4 August 2006

Downtown Buffalo Seneca Casino Faces Hurdles

Looks like the Seneca Indians have made a big mistake. It could be big that is, if they don't rectify it soon.
The City of Buffalo wanted guarantees that half of the 1000 jobs at the proposed new casino, would go to Buffalo residents, and that many would go to minorities. Sounds reasonable, but the Indians said no. Nor would they agree to not add to their "sovereign" land portfolio in Buffalo.
This prompted the city to stop the sale of Fulton St. to the Indians. The street sale is necessary for the Indians if they want to build a large casino.

Now the Indians have opted to build a temporary 5,000-square-foot casino with 100 slot machines in Buffalo. At least, that is what they are saying today.

An Indian Casino does not benefit an area or a territory like Canadian Casinos not owned by Indians do. In Canada, only 10% of the house winnings go to the owner of the casino, and that is taxable, unlike the proposed Buffalo casino, where Indians pay no taxes, and keep everything. Well, except a small amount. Most Canadian casinos are located at racetracks. 10% goes to purses, which is a benefit to the local economy in way of horse industry jobs. In Canada, the bulk of the casino winnings goes to the government, which distributes most of it back into improvements.
Thomas Golisano, owner of the Buffalo Sabres has written an article, showing how the proposed Buffalo casino is a terrible deal:

"A downtown casino is a terrible business decision for Buffalo’s economy. Based on the Seneca’s projections and government filings, the Buffalo Creek Casino will take in $154 million to $188 million from gamblers, mainly living in Buffalo and surrounding suburbs, in the first year alone. That’s money that will not be spent at local businesses. In return, the city of Buffalo would only receive $5 to $7 million annually in lieu of taxes. What a “deal.”

Furthermore, the money the Senecas take out of our local economy goes to them tax-free. They pay no local real estate taxes, no sales taxes and, as a sovereign nation, the Senecas themselves pay no income taxes on money earned from the casino.

How can surrounding businesses compete on a level playing field when the casino can offer all its products and services tax-free? They simply can’t."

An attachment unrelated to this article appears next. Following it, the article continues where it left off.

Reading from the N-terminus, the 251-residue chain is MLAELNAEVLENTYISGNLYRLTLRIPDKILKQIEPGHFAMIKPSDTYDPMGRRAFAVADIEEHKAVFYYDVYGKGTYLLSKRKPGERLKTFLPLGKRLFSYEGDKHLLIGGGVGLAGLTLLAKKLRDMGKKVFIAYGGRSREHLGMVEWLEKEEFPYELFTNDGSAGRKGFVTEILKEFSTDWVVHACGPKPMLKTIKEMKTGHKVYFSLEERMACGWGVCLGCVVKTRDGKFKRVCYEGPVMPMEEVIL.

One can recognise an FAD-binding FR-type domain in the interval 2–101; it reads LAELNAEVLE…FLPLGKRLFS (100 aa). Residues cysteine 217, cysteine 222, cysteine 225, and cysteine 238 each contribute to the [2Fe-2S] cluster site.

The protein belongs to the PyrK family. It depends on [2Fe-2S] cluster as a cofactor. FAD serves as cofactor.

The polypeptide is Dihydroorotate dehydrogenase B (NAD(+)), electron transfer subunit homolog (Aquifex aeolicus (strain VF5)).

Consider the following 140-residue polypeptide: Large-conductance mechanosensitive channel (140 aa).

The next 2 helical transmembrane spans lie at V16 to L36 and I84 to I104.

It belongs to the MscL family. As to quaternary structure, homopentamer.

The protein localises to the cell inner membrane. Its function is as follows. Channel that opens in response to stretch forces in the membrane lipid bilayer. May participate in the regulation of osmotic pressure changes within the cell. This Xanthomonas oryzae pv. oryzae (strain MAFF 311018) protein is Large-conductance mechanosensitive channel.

One more argument has been set made via a lawsuit. The charges are that Interior Secretary Gale Norton and other federal officials evaded or misapplied laws governing the siting of Indian casinos, the environment and historic preservation when they approved casino plans negotiated by Gov. George Pataki and the Senecas.

At issue is whether a casino should be allowed even if the property is found to meet the legal threshold for sovereign territory. Opponents say no because of a provision in the IGRA that generally prohibits gaming on lands acquired by tribes after 1988. The Senecas bought the nine-acre Buffalo parcel in 2005.

The government says this case is an exception to the no-gambling provision because the Senecas acquired the land as part of the Seneca Nation Settlement Act of 1990, which was meant to compensate the tribe for an unfair, century-old lease agreement.

Skretny is scheduled to hear oral arguments in the case in October.

This angle may not be successful because precedent has already been set:

'Nationwide, the country’s 408 Indian gambling facilities brought in $22.6 billion in revenue last year. The vast majority of tribal casinos have been built on existing reservations, but some three dozen are in places that weren’t Indian land in 1988, and many more tribes are seeking to develop property off their reservations.'

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